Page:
Does justified really mean “Just as if I’d never sinned”?

Justification is an important part of our Christian belief. A look at a few Bible verses makes that clear:

“For all have sinned and fall short of the glory of God, and all are justified freely by his grace through the redemption that came by Christ Jesus.” (Romans 3:23-24)

“Since we have now been justified by his blood, how much more shall we be saved from God’s wrath through him.” (Romans 5:9)

“Therefore, since we have been justified through faith, we have peace with God through our Lord Jesus Christ.” (Romans 5:1)

Even more reason to understand justification is because so much of our standing before God is dependent upon it, things like our peace with God and our salvation from the wrath of God.

So what does justification really mean? Can we say, as many are inclined to do, it means “just as if I’d never sinned”?

If we go back to the Greek used in the New Testament, we’ll find the word dikaioumenoi. That’s quite a mouthful. (Just be thankful I didn’t write it in the Greek alphabet.) It comes from the base word dikaios, which means “to render innocent,” but often the form of the verb shows that God is declaring us innocent. That’s pretty amazing considering these other truths: “For all have sinned…” (Romans 3:23), and “the wages of sin is death” (Romans 6:23).

In a court of law, we would have been convicted of any and all the crimes we committed, and we would have had to pay the required penalty. But God chose to step in and let Jesus pay the penalty we deserved for the sins we’d committed. The wages of sin is death. By our sins we have earned death. Jesus voluntarily took that penalty upon himself, freeing us from the judgment we rightfully earned. For those who have put their faith in Jesus Christ as their Lord and Savior, Jesus steps in when God is ready to impose judgment on us. God, seeing the sinless Jesus standing in our place, now declares that we are not deserving of death. It is as if we had never earned the wages of sin that Romans 6:23 mentions. My standing before God becomes what it would have been if I had never sinned.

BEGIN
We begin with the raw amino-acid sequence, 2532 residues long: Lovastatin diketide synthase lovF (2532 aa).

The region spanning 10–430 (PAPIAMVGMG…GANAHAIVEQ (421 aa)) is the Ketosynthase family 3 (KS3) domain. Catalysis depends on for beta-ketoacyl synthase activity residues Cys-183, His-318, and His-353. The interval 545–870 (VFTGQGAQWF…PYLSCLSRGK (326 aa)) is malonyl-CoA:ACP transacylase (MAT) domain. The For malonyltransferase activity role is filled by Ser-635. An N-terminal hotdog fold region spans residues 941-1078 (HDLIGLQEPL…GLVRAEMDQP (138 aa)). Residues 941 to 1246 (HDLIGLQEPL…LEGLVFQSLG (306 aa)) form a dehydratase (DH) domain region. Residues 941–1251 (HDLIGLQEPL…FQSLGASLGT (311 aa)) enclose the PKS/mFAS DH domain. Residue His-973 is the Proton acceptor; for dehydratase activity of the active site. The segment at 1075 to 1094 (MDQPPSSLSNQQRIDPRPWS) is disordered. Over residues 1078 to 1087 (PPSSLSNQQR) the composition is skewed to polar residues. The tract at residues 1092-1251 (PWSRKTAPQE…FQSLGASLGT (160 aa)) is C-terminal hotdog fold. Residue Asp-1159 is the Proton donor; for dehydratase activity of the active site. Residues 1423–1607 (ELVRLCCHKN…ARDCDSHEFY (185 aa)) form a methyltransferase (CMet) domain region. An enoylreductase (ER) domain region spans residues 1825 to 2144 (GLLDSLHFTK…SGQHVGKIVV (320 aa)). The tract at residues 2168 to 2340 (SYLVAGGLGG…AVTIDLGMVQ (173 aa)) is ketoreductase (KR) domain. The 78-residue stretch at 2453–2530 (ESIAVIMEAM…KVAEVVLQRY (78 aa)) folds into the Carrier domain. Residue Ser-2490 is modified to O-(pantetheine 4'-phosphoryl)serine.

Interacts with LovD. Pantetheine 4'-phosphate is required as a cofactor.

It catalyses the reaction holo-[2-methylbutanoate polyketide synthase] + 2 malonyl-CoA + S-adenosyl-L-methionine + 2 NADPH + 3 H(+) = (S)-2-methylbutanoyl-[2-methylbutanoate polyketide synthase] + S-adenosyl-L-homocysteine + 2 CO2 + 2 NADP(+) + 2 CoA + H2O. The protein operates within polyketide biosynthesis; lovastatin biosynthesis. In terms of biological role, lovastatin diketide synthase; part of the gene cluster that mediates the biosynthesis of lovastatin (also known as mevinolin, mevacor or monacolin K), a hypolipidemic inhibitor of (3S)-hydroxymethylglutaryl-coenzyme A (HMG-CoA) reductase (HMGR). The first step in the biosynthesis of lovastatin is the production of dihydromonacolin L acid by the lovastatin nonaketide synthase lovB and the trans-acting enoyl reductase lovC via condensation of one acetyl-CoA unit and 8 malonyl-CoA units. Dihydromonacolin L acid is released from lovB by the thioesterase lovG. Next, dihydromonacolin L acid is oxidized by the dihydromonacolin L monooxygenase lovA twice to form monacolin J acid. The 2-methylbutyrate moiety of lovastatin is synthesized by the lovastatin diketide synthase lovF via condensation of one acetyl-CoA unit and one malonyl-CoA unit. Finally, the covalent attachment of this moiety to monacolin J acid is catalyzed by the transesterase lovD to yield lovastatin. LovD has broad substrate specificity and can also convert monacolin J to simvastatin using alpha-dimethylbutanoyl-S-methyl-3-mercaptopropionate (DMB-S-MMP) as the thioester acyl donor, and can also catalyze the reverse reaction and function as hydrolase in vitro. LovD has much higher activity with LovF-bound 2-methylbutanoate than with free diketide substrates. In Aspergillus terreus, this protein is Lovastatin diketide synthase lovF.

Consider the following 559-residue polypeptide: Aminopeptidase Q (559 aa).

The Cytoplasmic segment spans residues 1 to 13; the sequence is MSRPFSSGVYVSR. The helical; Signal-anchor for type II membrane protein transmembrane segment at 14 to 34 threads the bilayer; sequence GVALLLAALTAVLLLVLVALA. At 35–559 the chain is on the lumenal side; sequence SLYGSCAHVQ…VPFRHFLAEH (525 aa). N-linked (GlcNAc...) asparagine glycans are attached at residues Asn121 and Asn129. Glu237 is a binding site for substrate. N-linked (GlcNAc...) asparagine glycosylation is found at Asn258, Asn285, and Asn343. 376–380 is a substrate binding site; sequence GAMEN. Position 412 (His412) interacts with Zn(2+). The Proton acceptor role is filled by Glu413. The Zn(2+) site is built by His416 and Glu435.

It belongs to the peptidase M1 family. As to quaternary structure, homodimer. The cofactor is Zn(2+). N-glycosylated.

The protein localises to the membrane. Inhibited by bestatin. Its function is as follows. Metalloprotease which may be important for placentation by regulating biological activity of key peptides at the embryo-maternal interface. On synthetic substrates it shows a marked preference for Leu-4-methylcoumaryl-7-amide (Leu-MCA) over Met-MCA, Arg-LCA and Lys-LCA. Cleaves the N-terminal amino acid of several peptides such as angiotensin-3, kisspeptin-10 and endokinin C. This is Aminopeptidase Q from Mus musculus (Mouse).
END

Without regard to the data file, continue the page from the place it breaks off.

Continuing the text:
Why can’t we then say justified means ‘just as if I’d never sinned’?

We can’t because it leaves out a large part of reality. It allows us to think of the results, the blessings we have—peace with God and freedom from his wrath, without thinking of what it cost to give us those blessings. And our justification was costly. All it costs me is to admit my sinfulness and accept God’s gift of salvation through Jesus. But it cost Jesus more, a lot more:

  • He gave up his position as God and all that meant: “Who, being in very nature God, did not consider equality with God something to be used to his own advantage; rather, he made himself nothing by taking the very nature of a servant, being made in human likeness. And being found in appearance as a man, he humbled himself…” (Phil. 2:6-8).
  • He was scorned and spat upon: “They stripped him and put a scarlet robe on him, and then twisted together a crown of thorns and set it on his head…Then they knelt in front of him and mocked him…They spit on him, and took the staff and struck him on the head again and again” (Matthew 27:28-31). “Those who passed by hurled insults at him” (Matthew 27:39).
  • He was crucified. Scripture uses those simple words for an unspeakable form of death. To understand the details you might read what Josh McDowell has to say on the subject:
  • He felt the pain of separation from God the Father: “My God, my God, why have you forsaken me?” (Matthew 27:46). (For a better understanding of this I encourage you to read this explanation:

Justification, then, does not mean “just as if I’d never sinned.” If I had never sinned, if none of us had ever sinned, none of these things would have been asked of Jesus. He would not have had to lower himself. He would not have had to be separated from God the Father. He would not have had to die an excruciatingly painful death.

Not everything is at it was before I sinned. A great deal changed for me when I was justified freely. A great deal changed for Jesus too, and we must never forget that.

Soul Refreshers for your week:

  • Take time to read and ponder the truths found in the verses mentioned today.
  • Let them lead you to humility and an overwhelming sense of gratitude to Jesus for taking on the punishment that would have been ours. Take time to express your gratitude to Him.
  • Let the truth that you are forgiven, that you have been and even now are greatly loved refresh your soul. “This is love: not that we loved God, but that he loved us and sent his Son as an atoning sacrifice for our sins” (I John 4:10).


  1. I love the way this assures us that justification just mean that WE are now free from sin … but also reminds that the price Jesus paid was very high. Oh how He loves me!

  2. I will never forget the crucifixion scene in the Mel Gibson movie, The Passion. It made the suffering of Jesus something you could not gloss over but must face up to. Thank you Jesus for paying the price of my sin.

  3. I have often heard that phrase, “just as if I had never sinned”.
    Some really good thoughts on why this isn’t how we should refer to our new standing in Christ!

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